The biggest and most famous of these is the Phuket Vegetarian Festival which includes colourful parades around the town, with plenty of firecrackers and, of course, vegetarian food. However, it is the mah song who attract most attention. These devotees enter a trance-like state and undergo body and facial piercings in a bid to ward off evil spirits and bad luck for the entire community – certainly not for the faint-hearted!

You can read an interesting account of the history of the Phuket Vegetarian Festival on the Thaizer website here.

November

Loi Krahthong 

Loy Krathong in Thailand. Photo credit: www.amolife.com.

The ancient festival of Loy Krathong is an important celebration in the Thai Buddhist calendar. It usually takes place on the evening of the full moon of the 12th month in the traditional Thai lunar calendar. In the western calendar this usually falls in Novembe – See more at: http://uk.blog.tourismthailand.co.uk/2012/11/23/ultimate-diy-krathong-guide-lets-float-together/#sthash.AI8Dao6p.dpuf
The ancient festival of Loy Krathong is an important celebration in the Thai Buddhist calendar. It usually takes place on the evening of the full moon of the 12th month in the traditional Thai lunar calendar. In the western calendar this usually falls in Novembe – See more at: http://uk.blog.tourismthailand.co.uk/2012/11/23/ultimate-diy-krathong-guide-lets-float-together/#sthash.AI8Dao6p.dpuf

Loi Krathong is an important celebration in the Thai Buddhist calendar, falling in November, on the evening of the full moon of the twelfth month in the traditional Thai lunar calendar.

Lotus-shaped floats filled with candles, incense and offerings are floated on rivers as a way of venerating Buddha. The floats symbolise getting rid of one’s anger and other negative traits. Many Thai people also make and float their krathongs as a way of thanking the Goddess of Water.

of the full moon of the 12th month in the traditional Thai lunar calendar – See more at: http://uk.blog.tourismthailand.co.uk/2012/11/23/ultimate-diy-krathong-guide-lets-float-together/#sthash.AI8Dao6p.dpuf

If you’d like to have a go at making your own, DIY krathong, here’s a blog post that provides a step-by-step guide.

Yi Peng, Chiang Mai/Release of Sky Lanterns at Mae Jo

Lanterns released at Mae Jo. Photo credit: ©Tourism Authority of Thailand.

Loi Krathong coincides with another festival that is found in northern Thailand – Yi Peng,  held on a full moon of the second month of the old Lanna calendar.  This is a time to make merit and involves the display of colourful lanterns and parades around the old city of Chiang Mai. Lanterns are also lit and donated at temples.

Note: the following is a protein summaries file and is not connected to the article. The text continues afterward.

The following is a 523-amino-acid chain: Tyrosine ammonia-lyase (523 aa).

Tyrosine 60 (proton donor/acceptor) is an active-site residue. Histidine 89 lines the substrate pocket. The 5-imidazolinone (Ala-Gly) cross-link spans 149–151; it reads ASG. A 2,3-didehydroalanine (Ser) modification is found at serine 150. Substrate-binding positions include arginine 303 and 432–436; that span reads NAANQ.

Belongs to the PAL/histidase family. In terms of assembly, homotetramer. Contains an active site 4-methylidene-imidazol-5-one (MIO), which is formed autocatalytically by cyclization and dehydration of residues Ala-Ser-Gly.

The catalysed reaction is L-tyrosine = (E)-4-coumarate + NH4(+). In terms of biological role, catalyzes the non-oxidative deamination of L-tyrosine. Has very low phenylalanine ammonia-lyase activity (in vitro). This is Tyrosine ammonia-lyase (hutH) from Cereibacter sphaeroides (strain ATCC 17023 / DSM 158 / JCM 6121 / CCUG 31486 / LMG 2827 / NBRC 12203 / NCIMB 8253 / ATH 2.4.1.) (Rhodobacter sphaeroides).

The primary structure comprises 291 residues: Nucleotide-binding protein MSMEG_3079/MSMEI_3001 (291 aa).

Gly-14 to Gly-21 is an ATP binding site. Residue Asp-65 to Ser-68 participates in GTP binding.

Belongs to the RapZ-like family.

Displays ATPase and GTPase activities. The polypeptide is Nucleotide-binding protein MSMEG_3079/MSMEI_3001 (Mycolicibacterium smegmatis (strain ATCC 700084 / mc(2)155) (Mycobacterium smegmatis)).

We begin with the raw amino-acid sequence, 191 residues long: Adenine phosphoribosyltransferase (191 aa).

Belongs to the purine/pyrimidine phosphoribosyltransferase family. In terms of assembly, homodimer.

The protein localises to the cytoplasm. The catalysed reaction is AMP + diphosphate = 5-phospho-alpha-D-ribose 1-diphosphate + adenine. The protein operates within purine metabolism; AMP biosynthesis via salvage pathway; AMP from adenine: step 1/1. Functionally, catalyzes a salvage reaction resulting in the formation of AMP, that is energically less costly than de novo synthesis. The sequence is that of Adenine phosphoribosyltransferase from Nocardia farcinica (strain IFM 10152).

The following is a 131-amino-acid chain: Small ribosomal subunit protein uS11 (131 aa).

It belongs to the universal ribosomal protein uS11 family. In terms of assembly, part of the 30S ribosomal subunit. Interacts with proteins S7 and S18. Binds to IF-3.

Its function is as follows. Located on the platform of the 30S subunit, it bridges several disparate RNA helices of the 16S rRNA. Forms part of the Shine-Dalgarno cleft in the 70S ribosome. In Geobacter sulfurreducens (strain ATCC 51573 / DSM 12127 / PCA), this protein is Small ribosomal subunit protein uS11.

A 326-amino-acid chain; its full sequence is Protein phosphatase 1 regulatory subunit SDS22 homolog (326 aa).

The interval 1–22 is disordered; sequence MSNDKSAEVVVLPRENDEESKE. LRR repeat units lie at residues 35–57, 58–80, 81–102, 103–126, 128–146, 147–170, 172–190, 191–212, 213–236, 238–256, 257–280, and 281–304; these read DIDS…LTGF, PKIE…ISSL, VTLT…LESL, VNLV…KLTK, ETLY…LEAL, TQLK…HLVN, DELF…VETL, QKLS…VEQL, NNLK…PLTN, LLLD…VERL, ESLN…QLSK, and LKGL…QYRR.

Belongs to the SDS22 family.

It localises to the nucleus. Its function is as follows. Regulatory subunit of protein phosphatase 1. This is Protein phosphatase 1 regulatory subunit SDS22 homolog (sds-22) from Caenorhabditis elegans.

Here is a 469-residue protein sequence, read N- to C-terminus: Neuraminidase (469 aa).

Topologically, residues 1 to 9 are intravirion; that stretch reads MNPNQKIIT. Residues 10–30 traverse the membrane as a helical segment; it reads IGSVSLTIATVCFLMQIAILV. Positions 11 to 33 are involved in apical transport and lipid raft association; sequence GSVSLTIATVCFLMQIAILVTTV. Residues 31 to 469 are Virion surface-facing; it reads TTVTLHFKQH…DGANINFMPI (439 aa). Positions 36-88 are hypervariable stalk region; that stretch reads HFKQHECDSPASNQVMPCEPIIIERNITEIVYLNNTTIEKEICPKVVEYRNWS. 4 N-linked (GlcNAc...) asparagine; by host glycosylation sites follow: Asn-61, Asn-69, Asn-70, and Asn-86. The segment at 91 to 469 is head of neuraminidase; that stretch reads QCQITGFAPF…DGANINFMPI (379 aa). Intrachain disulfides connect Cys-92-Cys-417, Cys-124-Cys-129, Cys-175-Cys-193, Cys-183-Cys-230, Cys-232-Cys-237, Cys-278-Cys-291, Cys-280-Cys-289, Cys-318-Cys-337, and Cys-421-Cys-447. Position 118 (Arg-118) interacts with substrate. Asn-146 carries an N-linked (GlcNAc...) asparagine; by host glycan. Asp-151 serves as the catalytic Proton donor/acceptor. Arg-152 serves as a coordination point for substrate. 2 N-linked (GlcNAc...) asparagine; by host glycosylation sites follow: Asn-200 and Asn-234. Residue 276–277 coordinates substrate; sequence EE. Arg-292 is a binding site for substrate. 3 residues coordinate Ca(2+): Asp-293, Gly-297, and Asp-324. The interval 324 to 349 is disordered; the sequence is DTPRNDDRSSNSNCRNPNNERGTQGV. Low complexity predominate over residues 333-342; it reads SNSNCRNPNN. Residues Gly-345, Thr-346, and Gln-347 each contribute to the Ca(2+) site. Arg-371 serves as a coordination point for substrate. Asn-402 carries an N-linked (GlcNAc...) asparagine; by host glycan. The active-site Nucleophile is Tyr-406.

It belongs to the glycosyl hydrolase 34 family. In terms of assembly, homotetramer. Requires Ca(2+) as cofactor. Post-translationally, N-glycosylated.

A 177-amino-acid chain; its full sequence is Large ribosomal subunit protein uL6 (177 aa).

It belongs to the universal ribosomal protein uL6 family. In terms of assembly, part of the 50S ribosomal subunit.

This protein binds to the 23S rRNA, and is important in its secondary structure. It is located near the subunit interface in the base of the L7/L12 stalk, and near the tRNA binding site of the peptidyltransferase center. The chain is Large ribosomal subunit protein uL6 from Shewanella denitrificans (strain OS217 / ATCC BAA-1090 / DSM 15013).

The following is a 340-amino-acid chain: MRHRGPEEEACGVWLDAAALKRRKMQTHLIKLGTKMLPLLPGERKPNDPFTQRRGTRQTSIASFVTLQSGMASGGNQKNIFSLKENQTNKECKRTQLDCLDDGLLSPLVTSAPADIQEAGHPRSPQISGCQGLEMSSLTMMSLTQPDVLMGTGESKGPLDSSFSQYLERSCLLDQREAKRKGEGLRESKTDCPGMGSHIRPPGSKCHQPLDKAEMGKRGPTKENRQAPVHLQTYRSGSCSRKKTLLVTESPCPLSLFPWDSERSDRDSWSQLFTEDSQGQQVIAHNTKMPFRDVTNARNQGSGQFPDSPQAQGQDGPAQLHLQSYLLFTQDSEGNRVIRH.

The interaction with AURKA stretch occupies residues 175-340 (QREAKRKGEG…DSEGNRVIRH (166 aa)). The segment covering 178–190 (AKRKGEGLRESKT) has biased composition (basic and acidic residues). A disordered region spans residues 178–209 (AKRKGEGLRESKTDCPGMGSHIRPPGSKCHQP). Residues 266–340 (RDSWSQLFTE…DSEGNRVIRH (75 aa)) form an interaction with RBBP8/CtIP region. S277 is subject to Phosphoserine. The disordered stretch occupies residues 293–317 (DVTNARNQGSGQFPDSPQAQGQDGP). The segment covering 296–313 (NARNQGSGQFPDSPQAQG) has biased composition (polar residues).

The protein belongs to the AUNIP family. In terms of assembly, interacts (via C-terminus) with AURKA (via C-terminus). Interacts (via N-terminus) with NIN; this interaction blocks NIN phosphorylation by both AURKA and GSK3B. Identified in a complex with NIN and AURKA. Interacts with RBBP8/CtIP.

There is also a mass release of sky lanterns just outside Chiang Mai at Mae Jo. Hundreds of paper lanterns are launched into the night sky and float upwards like luminous jellyfish.

The most spectacular Yi Peng celebrations can be seen across northern Thailand but Chiang Mai – the former capital of the old Lanna kingdom – is the best spot. As both Yi Peng and Loi Krathong are celebrated at the same time in Chiang Mai – November is a great time to visit this wonderful city.

December

The King’s Birthday Celebrations

The King of Thailand, His Majesty King Bhumibol Adulyadej, is the world’s longest-serving current monarch, having reigned since 9 June 1946.

His birthday – 5 December – is celebrated all over Thailand with a public holiday. People wave flags, wear yellow (which represents Monday, the day of The King’s birth in 1927) and there are ceremonial events, such as the Trooping of The Colour, musical performances and firework displays. Father’s Day is also celebrated throughout Thailand on this day, in honour of the much-loved and revered King who is considered to be the ‘Father’ of the nation.

In 2012, around 200,000 people crowded into Bangkok the streets and packed the Royal Plaza in front of the Ananta Samakhom Throne Hall to mark the King’s 85th birthday. The King made a rare public appearance and spoke briefly from the ceremonial balcony of the palace.

Thousands of people flock into the Royal Plaza to celebrate the 85th birthday of the King of Thailand – King Bhumibol Adulyadej. Photo credit: photoblog.nbcnews.com

If you’ve ever experienced a festival in Thailand we would love for you to share your story at Thailand Reunited for others fans of Thailand to enjoy too.